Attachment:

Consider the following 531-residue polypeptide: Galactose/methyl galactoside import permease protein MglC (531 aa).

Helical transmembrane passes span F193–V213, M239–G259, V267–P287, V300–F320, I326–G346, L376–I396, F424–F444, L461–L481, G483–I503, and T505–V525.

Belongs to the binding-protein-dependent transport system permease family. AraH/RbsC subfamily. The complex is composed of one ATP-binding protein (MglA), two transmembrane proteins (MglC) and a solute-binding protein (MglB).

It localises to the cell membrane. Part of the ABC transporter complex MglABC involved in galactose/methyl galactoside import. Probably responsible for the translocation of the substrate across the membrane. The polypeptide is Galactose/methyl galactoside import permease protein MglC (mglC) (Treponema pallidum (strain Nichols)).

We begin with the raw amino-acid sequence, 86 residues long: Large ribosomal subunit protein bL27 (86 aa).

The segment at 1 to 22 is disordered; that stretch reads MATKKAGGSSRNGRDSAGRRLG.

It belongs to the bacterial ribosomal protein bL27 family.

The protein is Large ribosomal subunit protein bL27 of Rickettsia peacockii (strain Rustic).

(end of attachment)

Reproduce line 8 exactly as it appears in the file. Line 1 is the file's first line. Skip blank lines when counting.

The protein is Large ribosomal subunit protein bL27 of Rickettsia peacockii (strain Rustic).